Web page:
Why Politicians Can't Give Honest Answers About Military Service

I'd love to hear, just once in my life, a presidential candidate give a blunt and honest account of why he hasn't served.

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In The New Republic, Alec MacGillis says one reason Mitt Romney has trouble connecting with Southern voters, even compared to past moderate Republican candidates, is his lack of military service:

In the region that prizes military service more than any other, Bush's aviation heroics, Dole's paralyzed right arm and McCain's years in North Vietnamese captivity lent them fundamental credibility and a connection with voters, particularly fellow veterans. McCain might've disagreed about voters in South Carolina about immigration or climate change, but he could crack one of his Marine jokes, or go on one of his solemn Country First turns, and have the crowd eating out of his hand. With Dole and Bush, the appeal was less explicit, but it was still there; everyone knew where they'd been. Romney has nothing to draw on here.

Perhaps that's right.

As MacGillis goes on to say, "When he was asked in 2007 why none of his five sons had served in the military, he answered, to widespread derision, 'One of the ways my sons are showing support for our nation is helping to get me elected.'"

Here's a related clip from 60 Minutes:


I have the utmost respect for veterans like Dole and everyone else who fought in World War II. I've lately researched the exploits of the Americal Division, and can hardly fathom the debt of gratitude I owe them and their analogs in Europe. I respect John McCain's service, for reasons that David Foster Wallace captured best in his 2000 Rolling Stone profile. And as a young newspaper reporter in California's Inland Empire, I had the privilege of interviewing impressive newly-minted veterans who'd served in Afghanistan and Iraq. I appreciate their service as much as anyone's, and I get angry sometimes thinking of how much we've asked them to sacrifice and how inadequately we compensate them when they are injured or mentally traumatized.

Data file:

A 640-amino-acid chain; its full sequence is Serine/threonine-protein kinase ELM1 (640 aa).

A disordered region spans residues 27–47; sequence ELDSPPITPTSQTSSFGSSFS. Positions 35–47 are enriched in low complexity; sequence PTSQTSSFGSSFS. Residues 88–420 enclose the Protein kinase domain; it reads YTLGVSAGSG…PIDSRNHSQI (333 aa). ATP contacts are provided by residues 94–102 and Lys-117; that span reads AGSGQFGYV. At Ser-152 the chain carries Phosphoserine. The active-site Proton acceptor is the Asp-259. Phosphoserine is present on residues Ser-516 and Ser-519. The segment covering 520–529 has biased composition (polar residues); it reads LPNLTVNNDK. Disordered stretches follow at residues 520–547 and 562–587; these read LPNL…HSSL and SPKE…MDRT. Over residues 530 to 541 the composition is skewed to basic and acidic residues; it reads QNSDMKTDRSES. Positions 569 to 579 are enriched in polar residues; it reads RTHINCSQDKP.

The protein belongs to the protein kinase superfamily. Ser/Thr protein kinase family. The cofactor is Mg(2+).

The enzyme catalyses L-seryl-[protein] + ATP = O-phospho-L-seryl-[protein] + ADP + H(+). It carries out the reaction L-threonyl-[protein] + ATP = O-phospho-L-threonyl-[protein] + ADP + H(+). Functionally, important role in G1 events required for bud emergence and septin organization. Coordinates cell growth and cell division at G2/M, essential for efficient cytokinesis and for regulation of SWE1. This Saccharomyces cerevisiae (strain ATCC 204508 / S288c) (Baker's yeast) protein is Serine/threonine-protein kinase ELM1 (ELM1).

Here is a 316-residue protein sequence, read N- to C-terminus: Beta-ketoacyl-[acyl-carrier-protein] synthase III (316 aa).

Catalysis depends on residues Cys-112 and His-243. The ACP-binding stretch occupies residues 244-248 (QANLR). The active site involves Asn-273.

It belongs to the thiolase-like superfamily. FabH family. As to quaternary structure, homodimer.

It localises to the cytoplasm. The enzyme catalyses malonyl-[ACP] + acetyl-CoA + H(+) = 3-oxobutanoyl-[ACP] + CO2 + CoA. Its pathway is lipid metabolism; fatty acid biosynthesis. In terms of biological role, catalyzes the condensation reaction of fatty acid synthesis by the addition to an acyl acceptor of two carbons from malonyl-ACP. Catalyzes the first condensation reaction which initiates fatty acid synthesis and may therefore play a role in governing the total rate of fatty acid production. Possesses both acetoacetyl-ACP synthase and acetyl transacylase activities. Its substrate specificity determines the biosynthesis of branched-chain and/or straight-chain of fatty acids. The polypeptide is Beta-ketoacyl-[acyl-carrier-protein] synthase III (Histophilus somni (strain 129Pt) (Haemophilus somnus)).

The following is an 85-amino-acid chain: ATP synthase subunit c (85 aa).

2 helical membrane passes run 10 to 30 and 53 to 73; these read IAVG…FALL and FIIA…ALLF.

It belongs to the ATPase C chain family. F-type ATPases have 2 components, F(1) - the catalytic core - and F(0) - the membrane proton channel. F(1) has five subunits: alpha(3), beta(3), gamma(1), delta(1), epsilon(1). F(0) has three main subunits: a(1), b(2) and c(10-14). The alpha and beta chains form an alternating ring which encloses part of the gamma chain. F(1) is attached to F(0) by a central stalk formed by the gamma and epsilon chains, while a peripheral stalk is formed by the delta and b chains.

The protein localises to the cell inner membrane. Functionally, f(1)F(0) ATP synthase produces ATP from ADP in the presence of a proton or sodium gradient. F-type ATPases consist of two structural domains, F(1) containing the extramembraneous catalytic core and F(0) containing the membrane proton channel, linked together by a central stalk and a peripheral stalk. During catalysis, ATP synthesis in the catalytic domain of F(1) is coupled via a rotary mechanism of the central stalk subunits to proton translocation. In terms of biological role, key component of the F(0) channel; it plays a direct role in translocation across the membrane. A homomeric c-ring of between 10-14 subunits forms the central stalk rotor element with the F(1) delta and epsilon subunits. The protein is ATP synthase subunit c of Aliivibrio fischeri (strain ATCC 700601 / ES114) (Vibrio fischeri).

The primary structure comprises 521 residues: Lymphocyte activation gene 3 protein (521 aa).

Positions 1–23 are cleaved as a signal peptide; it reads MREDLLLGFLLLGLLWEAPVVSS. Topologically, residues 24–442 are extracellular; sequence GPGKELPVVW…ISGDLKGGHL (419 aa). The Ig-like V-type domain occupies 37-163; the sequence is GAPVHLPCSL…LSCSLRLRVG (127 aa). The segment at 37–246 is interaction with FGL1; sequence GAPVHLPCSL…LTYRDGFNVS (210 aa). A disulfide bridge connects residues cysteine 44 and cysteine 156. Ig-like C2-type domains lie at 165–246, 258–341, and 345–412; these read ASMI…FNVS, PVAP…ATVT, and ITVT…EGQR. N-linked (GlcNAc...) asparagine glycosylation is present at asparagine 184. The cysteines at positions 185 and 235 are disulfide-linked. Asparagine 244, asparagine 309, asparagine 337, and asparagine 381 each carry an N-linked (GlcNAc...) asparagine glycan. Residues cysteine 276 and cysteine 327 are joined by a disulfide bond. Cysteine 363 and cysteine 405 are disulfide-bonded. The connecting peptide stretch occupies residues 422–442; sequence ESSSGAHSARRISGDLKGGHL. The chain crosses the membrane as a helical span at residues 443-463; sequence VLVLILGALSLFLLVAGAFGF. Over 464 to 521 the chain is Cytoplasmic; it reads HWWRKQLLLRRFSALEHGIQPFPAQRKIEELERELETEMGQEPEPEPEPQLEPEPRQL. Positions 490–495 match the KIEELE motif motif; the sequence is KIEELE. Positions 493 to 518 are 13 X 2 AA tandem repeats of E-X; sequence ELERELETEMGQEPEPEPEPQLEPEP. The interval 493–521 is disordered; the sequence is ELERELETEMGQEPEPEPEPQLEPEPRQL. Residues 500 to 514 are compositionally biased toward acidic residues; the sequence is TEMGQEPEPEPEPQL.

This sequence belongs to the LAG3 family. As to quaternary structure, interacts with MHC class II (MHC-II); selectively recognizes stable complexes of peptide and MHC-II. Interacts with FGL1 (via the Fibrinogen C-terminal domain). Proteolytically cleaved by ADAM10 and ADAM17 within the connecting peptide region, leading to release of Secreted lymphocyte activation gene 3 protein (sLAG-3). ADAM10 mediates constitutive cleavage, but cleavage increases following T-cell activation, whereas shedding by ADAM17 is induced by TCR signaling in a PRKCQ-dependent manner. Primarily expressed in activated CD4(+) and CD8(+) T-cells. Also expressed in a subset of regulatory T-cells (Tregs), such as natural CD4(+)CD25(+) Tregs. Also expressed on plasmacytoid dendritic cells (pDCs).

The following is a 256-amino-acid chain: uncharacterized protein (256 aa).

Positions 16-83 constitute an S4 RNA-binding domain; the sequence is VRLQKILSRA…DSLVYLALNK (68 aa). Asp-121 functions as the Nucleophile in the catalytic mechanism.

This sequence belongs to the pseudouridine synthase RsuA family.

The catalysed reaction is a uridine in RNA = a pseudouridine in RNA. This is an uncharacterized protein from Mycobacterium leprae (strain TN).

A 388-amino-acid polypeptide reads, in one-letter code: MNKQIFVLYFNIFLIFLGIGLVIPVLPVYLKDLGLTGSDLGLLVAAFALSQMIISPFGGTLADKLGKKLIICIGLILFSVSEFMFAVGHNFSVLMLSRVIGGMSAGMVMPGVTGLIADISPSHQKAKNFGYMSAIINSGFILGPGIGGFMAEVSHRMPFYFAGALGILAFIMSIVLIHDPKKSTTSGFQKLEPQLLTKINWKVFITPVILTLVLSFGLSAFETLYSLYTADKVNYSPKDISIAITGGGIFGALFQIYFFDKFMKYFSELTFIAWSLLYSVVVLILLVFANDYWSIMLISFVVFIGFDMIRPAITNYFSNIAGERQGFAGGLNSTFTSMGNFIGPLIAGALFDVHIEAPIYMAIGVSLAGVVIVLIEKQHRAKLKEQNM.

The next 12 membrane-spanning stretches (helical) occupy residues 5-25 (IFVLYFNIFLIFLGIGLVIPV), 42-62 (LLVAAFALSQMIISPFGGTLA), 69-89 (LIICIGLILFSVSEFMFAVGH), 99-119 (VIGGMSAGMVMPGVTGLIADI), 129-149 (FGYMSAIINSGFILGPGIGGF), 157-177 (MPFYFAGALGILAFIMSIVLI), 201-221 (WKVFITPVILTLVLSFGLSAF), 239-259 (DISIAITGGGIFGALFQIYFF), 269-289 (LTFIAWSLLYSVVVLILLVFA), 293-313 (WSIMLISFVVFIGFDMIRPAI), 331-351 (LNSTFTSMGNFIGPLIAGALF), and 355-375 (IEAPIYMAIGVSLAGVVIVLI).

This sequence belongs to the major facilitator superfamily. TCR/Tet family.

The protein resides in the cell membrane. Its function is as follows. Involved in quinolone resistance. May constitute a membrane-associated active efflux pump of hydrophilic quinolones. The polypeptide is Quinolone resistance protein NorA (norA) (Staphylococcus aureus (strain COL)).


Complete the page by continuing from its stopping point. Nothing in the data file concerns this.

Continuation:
But I don't fault Mitt Romney or his sons for not serving, and the reason a lot of people feel as I do is a great unspoken reality of American politics. I have no idea how Romney actually feels about having never served in Vietnam, but I'd be inclined to like him more, not less, if he said, "I'm glad as hell my draft number didn't get called because that debacle of a war needlessly squandered the lives of almost 60,000 Americans, and caused many others to engage in pointless killing, a moral burden I wouldn't wish on any human being, particularly having spoken to actual Vietnam veterans who think, along with most Americans, that the war was a mistake."

And Romney's sons?

I don't know why none of them ever served. But if my father were running for president, and I was asked why I didn't volunteer at age 32 for the army, I'd be tempted to tell the interviewer, "There's no way in hell I'd enlist after living for two years in Washington, D.C., and meeting in banal dive bars the sorts of chicken-hawk neoconservatives and liberal internationalists who advocate for wars of choice while profiting from the military-industrial complex, and who would gladly risk my life, ostensibly volunteered to defend my country, in campaigns that do nothing to enhance the safety of my countrymen and oftentimes lead to their being less safe and more reviled."

It's people like Dick Cheney, who urged us into a disastrous war of choice using deceptive rhetoric, and Barack Obama, who illegally sent our armed forces to depose a dictator who didn't pose the slightest threat to us, that have made me irredeemably cynical about volunteering my services to carry out whatever mission future unprincipled politicians might devise.

As you can see, I lack political aspirations. 
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Conor Friedersdorf is a staff writer at The Atlantic, where he focuses on politics and national affairs. He lives in Venice, California, and is the founding editor of The Best of Journalism, a newsletter devoted to exceptional nonfiction.

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